5. What one word best describes you?
  6. If you could change something about your school, what would you change?
  7. When do you feel most alive?
  8. What would be the best day of your life? The worst day?
  9. If you could have one super power, which super power would you have and why?
  10. What is your strongest emotion? 18.What do you want to be remembered for? 11.What is your best childhood memory? 
  11. How can I do a better job serving you? 

Take turns asking questions, letting your kids ask you questions as well. Questions
can be as simple and silly as “If you were any animal what would you be and why?” to deeper questions like, “What is one thing you want us to pray for you this next year?” 

Keep in mind, the goal is to listen and learn – not to correct their impressions or “fix” anything too quickly. Also, remember that your teen may feel awkward talking to you about some of these concerns if you have not had similar chats before. Be patient, and don’t worry if they struggle opening up. Simply move on to whatever fun experiences you’ve planned and try again later.

  • Drive-time Audio: Hours in the car fly by when enjoying these wonderful stories that reinforce Christian faith and values. Consider listening to Adventures in Odyssey and Chronicles of Narnia.


Memorizing Scripture:

Choosing a summer scripture helps focus on the importance and power of God’s Word and allows you to have fun together along the way. First, pick your verse. Consider choosing a topic in an area in which your family might need to grow. (for example: kindness, gratitude, compassion), or find a verse that speaks about God’s love. Have each member of the family find versus that speak on that topic and vote on your favorite.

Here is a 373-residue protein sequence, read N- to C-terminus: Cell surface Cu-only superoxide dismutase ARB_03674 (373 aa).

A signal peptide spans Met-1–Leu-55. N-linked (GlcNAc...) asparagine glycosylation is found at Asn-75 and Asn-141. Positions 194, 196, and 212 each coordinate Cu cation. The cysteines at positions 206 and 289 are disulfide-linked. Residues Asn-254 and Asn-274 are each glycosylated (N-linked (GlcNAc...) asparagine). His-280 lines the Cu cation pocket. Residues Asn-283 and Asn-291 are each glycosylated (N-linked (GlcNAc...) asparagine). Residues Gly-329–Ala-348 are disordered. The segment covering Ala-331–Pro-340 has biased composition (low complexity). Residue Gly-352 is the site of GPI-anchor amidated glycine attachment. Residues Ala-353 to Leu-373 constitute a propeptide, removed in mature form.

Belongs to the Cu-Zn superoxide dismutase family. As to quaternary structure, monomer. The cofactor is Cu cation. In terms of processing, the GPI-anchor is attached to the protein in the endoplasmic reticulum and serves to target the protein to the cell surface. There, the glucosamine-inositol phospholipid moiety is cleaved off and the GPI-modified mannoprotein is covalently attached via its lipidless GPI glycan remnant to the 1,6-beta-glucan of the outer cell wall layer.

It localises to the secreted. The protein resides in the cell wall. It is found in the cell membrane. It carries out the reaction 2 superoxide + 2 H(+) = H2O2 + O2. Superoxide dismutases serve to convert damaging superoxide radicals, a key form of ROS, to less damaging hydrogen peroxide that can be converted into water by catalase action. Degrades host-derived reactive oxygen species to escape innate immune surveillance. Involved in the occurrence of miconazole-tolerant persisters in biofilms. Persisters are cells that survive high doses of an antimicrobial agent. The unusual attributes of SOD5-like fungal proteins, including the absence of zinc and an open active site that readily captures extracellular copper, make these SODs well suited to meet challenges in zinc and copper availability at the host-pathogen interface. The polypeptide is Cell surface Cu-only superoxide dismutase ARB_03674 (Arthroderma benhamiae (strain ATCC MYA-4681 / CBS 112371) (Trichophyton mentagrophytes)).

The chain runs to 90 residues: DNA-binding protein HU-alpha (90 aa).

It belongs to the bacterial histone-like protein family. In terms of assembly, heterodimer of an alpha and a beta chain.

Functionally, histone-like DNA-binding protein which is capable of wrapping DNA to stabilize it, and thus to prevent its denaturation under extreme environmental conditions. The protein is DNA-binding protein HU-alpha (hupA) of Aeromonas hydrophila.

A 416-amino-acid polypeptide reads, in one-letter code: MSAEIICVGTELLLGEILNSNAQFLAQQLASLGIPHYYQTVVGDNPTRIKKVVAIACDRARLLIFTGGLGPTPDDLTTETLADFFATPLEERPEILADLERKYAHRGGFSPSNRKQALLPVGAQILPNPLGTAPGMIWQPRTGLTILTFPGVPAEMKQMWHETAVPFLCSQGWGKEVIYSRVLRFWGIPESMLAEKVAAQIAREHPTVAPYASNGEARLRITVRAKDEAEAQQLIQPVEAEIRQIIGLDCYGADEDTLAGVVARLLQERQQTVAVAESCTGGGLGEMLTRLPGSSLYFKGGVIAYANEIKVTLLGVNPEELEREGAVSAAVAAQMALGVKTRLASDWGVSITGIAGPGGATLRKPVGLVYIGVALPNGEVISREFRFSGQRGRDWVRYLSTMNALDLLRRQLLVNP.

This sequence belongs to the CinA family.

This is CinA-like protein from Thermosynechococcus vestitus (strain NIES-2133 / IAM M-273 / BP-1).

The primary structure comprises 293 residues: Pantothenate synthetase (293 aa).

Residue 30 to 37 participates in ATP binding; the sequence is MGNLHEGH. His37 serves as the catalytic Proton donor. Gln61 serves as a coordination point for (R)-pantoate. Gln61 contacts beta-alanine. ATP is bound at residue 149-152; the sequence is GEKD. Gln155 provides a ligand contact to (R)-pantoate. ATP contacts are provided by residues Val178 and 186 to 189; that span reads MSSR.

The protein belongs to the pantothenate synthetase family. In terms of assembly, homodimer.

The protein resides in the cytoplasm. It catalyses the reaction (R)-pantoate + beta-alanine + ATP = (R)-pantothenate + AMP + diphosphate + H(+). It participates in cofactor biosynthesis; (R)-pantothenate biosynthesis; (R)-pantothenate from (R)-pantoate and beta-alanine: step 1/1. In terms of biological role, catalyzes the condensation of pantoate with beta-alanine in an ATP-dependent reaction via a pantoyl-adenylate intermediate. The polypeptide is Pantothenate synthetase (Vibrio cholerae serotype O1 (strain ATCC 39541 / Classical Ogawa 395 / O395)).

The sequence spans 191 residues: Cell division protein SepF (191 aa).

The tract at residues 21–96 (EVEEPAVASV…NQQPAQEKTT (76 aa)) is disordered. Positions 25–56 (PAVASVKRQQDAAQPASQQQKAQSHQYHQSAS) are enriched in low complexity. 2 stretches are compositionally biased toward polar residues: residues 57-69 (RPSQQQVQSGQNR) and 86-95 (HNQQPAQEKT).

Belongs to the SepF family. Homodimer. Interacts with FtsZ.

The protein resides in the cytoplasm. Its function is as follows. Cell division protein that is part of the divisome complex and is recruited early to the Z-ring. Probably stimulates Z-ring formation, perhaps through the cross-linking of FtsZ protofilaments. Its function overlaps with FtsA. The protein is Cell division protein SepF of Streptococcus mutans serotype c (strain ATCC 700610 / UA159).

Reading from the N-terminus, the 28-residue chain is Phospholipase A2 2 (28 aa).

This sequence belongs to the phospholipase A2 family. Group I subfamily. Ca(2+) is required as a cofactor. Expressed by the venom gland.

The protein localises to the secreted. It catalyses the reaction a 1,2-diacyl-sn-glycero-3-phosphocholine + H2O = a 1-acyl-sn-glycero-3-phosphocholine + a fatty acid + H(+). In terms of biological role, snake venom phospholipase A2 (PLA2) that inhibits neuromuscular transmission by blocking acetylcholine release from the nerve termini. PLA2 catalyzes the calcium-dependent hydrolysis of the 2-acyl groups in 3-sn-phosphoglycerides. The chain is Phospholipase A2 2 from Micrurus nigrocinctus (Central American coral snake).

Have fun and get creative with all the ways you can discover to help memorize the verse. Here are some ideas:

  • Write: Get creative. Use sticky notes that can be put on anything in your home. Create flash cards. Have kids draw if they are too young to write out the verse.
  • Move: Create hand motions for each word in the verse. This is helpful for memorization and is great fun creating together.
  • Sing: Put your verse to a popular tune to sing together. 
  • Play: Use the words in the verse to play a game. For example, sit in a circle and toss a bean bag to each other. The first person starts with the first word of the verse and tosses the bag. Whoever catches the bean bag next says the second word to the verse, and so on.
  • Repeat: Throughout the summer, choose specific times like bedtime, dinner or in the car that you go through the verse together.

Summer Journaling:

Kick off an “All About Me” project that can continue throughout the entire summer!

  • Make A Journal: Get items to make a small journal for your child. Let them use stickers, cut out items they love in magazines, etc. to decorate their “All About Me” journal.
  • Pose Questions: Create some questions for them to answer in their journal about themselves, their age, their favorite things, etc.
  • Keepsakes: Encourage them to collect keepsakes from particular activities that you do during the summer months.
  • Pictures: Buy a disposable camera for them to take special photos of their summer fun to add to the journal.
  • Celebrate: At the end of the summer, go through the “All About Me” book and talk about all the wonderful memories that you have made. Celebrate God’s goodness for all His many blessings!
  • Share: This is also a great project for kids to take back to school to share when their teacher asks them what they did this summer.

Summer Resources:

Making Summer Count, by Joyce Heinrich and Annette Heinrich LaPlaca, includes scriptural devotions, stories, reinforcing activities for the whole family, suggestions for vacations with a difference, and more.

  • Sanity in the Summer, by Linda Dillow and Claudia Arp. This fun-filled book features easy-to-do, creative activities, games, recipes, and more to help you and your children enjoy the summer months together.
  • The 4:8 Principle, by Tommy Newberry, is a great Date Night resource for couples to go through together and/or with older children during the summer months to help create a joy-filled culture at home.
  • Adventures in Odyssey: The Ultimate Road Trip Family Vacation Collection audio (age 8 and older)